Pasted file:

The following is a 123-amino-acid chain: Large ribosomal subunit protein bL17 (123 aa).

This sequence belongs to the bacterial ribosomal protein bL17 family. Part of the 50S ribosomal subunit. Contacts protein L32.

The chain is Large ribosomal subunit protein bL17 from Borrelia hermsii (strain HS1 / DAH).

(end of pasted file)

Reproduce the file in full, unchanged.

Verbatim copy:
The following is a 123-amino-acid chain: Large ribosomal subunit protein bL17 (123 aa).

This sequence belongs to the bacterial ribosomal protein bL17 family. Part of the 50S ribosomal subunit. Contacts protein L32.

The chain is Large ribosomal subunit protein bL17 from Borrelia hermsii (strain HS1 / DAH).